Effect of Pesticide Exposure on Non-Hodgkin Lymphoma Incidence and Survival in California
Published Web Locationhttps://doi.org/10.1182/blood-2021-147012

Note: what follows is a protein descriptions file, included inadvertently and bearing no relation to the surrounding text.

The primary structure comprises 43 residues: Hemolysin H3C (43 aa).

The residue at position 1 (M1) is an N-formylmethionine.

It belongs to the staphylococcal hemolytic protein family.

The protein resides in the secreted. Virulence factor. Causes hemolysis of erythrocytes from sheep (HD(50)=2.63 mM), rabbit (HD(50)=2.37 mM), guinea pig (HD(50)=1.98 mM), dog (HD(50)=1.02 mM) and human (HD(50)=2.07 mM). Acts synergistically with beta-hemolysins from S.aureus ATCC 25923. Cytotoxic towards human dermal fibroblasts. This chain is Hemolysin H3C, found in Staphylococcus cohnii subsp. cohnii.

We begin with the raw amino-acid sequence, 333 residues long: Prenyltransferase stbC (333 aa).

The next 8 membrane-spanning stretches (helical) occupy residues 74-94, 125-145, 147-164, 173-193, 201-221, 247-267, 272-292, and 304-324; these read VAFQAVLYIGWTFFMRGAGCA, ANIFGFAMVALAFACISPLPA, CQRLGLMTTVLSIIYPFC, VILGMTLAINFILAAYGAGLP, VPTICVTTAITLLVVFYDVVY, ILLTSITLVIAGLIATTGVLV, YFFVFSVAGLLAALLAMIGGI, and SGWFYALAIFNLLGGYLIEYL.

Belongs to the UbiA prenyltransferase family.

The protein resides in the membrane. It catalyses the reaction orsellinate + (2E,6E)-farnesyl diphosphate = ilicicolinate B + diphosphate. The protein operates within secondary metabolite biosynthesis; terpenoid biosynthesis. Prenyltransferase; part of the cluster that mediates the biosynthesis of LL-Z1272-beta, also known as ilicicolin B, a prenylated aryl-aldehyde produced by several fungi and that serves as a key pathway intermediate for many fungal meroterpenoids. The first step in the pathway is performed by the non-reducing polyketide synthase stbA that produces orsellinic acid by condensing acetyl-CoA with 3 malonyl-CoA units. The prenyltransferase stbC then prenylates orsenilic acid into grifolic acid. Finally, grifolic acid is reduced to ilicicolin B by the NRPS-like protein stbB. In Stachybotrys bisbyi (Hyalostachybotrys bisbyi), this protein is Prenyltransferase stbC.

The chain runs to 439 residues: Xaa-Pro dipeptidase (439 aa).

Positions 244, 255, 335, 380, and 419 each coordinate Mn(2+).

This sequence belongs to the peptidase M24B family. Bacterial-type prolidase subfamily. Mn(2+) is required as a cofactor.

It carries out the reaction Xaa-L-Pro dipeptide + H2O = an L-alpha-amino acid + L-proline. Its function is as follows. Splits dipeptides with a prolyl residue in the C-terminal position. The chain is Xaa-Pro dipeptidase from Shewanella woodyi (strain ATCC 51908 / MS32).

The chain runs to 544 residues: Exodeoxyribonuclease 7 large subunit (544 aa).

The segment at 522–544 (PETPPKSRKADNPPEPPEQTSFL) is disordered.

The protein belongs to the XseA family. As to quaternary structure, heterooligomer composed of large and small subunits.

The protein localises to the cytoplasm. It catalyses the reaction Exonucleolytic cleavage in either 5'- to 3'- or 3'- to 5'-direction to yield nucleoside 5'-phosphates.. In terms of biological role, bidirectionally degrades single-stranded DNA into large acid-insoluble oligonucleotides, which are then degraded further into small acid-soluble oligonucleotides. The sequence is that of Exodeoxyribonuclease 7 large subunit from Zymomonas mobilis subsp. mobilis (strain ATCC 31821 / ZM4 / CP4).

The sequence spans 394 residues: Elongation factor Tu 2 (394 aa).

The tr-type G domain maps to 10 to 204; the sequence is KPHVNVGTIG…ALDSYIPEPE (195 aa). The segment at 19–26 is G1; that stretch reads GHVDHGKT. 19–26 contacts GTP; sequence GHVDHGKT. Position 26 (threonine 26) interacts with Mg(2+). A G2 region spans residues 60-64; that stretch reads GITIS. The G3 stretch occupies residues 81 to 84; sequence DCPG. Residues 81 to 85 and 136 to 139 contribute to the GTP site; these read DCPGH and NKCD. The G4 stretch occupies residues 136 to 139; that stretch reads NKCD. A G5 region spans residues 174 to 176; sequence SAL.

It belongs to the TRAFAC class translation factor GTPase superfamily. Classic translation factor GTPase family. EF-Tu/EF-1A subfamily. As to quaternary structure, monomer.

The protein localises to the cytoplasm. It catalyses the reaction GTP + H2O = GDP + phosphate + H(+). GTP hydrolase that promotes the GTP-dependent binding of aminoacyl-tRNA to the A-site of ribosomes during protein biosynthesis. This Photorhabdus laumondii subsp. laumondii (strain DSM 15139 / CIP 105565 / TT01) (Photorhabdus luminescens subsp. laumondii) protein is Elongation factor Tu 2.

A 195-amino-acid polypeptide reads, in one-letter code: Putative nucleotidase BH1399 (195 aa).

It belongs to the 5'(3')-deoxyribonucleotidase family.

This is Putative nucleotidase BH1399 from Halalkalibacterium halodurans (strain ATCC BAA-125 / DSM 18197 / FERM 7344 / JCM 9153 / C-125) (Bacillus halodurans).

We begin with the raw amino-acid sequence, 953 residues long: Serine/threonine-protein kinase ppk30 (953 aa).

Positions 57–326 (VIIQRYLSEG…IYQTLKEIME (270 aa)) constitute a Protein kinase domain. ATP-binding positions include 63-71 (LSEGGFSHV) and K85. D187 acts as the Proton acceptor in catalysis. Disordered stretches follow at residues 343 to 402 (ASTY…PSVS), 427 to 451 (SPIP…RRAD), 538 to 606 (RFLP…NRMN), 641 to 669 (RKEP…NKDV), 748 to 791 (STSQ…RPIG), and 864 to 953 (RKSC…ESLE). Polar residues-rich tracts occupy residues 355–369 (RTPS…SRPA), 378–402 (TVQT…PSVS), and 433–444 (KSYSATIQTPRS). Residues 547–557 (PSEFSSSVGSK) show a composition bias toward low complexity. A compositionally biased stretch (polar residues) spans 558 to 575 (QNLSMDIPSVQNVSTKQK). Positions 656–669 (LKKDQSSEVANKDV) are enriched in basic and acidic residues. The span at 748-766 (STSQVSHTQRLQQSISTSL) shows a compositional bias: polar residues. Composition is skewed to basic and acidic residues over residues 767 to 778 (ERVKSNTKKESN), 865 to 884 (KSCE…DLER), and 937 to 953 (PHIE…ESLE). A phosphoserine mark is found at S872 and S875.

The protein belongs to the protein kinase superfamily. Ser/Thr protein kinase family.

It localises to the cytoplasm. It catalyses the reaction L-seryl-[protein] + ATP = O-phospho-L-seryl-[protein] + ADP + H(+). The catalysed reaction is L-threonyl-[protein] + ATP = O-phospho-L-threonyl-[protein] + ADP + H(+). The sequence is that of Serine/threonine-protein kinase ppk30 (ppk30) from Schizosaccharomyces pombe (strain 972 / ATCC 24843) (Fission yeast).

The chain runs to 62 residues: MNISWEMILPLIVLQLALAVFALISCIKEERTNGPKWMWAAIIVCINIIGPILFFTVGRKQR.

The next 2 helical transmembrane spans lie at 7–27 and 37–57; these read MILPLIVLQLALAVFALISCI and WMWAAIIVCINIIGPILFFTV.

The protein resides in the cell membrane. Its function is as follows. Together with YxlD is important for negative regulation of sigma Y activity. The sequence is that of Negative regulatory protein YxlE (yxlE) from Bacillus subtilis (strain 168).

Abstract Introduction: While previous studies propose pesticide exposure to be a risk factor for non-Hodgkin lymphoma (NHL) development, results are inconclusive. In addition, the impact of pesticide exposure on NHL survival is not well-established. Therefore, we identified NHL patients from the California Cancer Registry and linked these patients with the statewide pesticide use reporting database to determine the impact of pesticide exposure on NHL-related incidence and outcomes. Methods: Using the California Cancer Registry, we identified patients with a first primary diagnosis of NHL from 2010-2016 and linked these patients with CalEnviroScreen 3.0 to obtain production agriculture pesticide exposure to 70 chemicals from the state mandated Pesticide Use Reporting (PUR) by census tract from 2012-2014. In addition, data from PUR was integrated into a geographic information system that employs land use data to estimate cumulative exposure to specific pesticides previously associated with NHL (glyphosate, organophosphorus, carbamate, phenoxyherbicide and 2,4-dimethylamine salt) between 10 years prior up to 1 year after NHL diagnosis. SEER*Stat software was used to calculate NHL subtype incidence rates by census tract pesticide use level. Multivariable cox proportional hazards regression models were used to evaluate the impact of total pesticide exposure from CalEnviroScreen 3.0 and individual pesticide exposure from geographic land use data on lymphoma-specific and overall survival. Results: Among 35,808 NHL patients identified, 44.2% were exposed to pesticide in their census tract of residence. Pesticide exposure was higher in Hispanic/Latino (46.5%) and non-Hispanic white (45.6%) then Asian/Pacific Islander (37.2%) and African American (34.9%) patients with NHL. Glyphosate, organophosphorus, carbamate, phenoxyherbicide and 2,4-dimethylamine salt exposure was reported in 34.1%, 26.0%, 10.6%, 14.0% and 12.8% of NHL patients, respectively. Pesticide exposure was not associated with increased NHL incidence by NHL subtype or subgroups defined by sociodemographic factors. Total pesticide exposure at time of diagnosis was not associated with lymphoma-specific or overall survival. In addition, no association was consistently found between glyphosate, organophosphorus, carbamate, phenoxyherbicide and 2,4 dimethylamine salt exposure and lymphoma-specific or overall survival. Conclusion: In this large population-based study of neighborhood agricultural pesticide exposure, pesticide exposure was noted to be prevalent among patients diagnosed with NHL, with high pesticide exposure particularly observed in Hispanics/Latinos and non-Hispanic whites. However, pesticide exposure was not consistently associated with increased NHL incidence or worse NHL lymphoma-specific or overall survival. Disclosures Poh: Acrotech: Honoraria; Incyte: Research Funding; Morphosys: Consultancy. Tuscano: BMS: Research Funding; Seattle Genetics: Research Funding; Takeda: Research Funding; Acrotech: Research Funding; Genentech: Research Funding; Pharmacyclics: Research Funding; Abbvie: Research Funding.
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